Capsule endoscopy lets your doctor see inside your esophagus or small intestine. It's easier than having a traditional upper endoscopy. Your doctor can tell you if capsule endoscopy is right for you.
During a capsule endoscopy, you swallow a capsule that contains a tiny camera. It takes thousands of pictures as it passes through your digestive system. Your doctor looks at the pictures to see what may be causing your gastrointestinal (GI) problem.
Our GI team members are experienced in capsule endoscopy.
Why it is Done
Doctors can have trouble reaching the small intestine with regular endoscopy and other tests. The capsule that you swallow makes it easier to see inside your small intestine.
You might have this test to check for diseases and conditions including:
- Abdominal pain
- Diarrhea and other bowel problems
- Tumor, including cancer
- Inflammatory bowel disease
- Ulcerative colitis
- Gastrointestinal bleeding
- Celiac disease
- A polyp syndrome
Your doctor might recommend capsule endoscopy if you have abdominal problems that can't be explained.
What to Expect
You will fast – not eat anything and only drink clear liquids – the day before capsule endoscopy. This helps make sure your digestive system is clear. You might be asked to not take certain medications before the test and to avoid intense activity afterward.
Your doctor places adhesive patches with electrodes on the skin of your abdomen. The electrodes have tiny antennae that send signals to a transmitter you wear around your waist. Thin wires connect the electrodes to the transmitter.
You swallow a capsule about the size of a large vitamin. It has a special coating to make it easier to swallow.
If You are Having Capsule Endoscopy to Check Your Esophagus:
You swallow the capsule while you are lying down. You are gradually raised to a sitting position over 20 minutes or so. The test is done, and you can go home. The capsule passes naturally in a bowel movement and can be flushed.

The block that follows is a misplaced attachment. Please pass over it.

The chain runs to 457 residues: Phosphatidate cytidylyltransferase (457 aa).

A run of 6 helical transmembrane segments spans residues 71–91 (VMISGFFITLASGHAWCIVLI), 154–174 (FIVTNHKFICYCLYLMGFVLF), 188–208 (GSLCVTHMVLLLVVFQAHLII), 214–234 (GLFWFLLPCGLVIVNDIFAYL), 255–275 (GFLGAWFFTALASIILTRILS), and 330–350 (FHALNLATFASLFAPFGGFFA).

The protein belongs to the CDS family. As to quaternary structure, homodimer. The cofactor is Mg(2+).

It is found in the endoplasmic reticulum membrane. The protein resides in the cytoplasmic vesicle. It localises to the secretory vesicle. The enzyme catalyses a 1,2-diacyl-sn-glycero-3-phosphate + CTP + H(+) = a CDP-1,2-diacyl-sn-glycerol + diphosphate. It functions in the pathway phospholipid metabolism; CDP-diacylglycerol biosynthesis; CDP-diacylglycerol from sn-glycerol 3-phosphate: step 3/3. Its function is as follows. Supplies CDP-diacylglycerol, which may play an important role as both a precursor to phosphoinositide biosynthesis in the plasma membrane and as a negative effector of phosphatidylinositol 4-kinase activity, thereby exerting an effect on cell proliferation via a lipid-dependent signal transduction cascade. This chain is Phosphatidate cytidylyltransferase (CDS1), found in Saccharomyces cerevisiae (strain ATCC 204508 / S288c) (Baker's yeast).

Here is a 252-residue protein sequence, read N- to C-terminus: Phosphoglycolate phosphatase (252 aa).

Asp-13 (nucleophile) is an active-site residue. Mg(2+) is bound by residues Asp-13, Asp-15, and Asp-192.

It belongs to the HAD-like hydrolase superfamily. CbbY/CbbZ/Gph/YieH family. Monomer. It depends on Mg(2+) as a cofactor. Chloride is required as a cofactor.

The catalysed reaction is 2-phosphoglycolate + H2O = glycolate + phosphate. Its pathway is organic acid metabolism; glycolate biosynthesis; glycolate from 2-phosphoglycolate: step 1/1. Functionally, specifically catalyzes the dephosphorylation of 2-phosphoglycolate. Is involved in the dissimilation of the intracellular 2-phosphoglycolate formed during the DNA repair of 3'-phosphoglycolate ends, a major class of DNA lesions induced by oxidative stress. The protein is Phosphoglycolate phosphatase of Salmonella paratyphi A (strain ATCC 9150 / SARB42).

If Capsule Endoscopy is Used to Check Your Small Intestine:
You swallow the capsule and go home, wearing the transmitter around your waist. Your doctor tells you when to return the transmitter. Usually, this is the next day.
You cannot eat or drink for two to four hours after you swallow the capsule. After two hours, you can drink water. After four hours, you can eat a light snack. You should avoid intense activity for the day.
You'll see the capsule after it passes through your body in a bowel movement. It can be safely flushed down the toilet. This usually takes a day or two.
Your doctor connects the transmitter to a computer and looks at video images of your digestive system to check for problems.
Small Bowel Enteroscopy
If your doctor finds an abnormality from the results of your capsule endoscopy, you may need to have small bowel enteroscopy. Depending on the situation, the procedure could also incorporate a single balloon endoscopy or double balloon endoscopy. This procedure allows your doctor to see your entire small bowel, take tissue samples for biopsy, remove polyps and use electrocautheterization (heat) to treat abnormal tissue.
Your doctor inserts a tube in your throat or in your rectum and inflates a balloon through the tube to provide a more clear picture of and access to your lower digestive tract. If the tube is inserted in your rectum, the procedure is similar to a colonoscopy.
What the Risks Are
Capsule endoscopy is safe for most people who can swallow the capsule. The capsule passes through your digestive system and exits your body through a bowel movement.
Rarely, the capsule can get stuck in the digestive system. This risk is greater for people who have a bowel disorder. Even if the capsule does get stuck, it usually doesn't cause problems.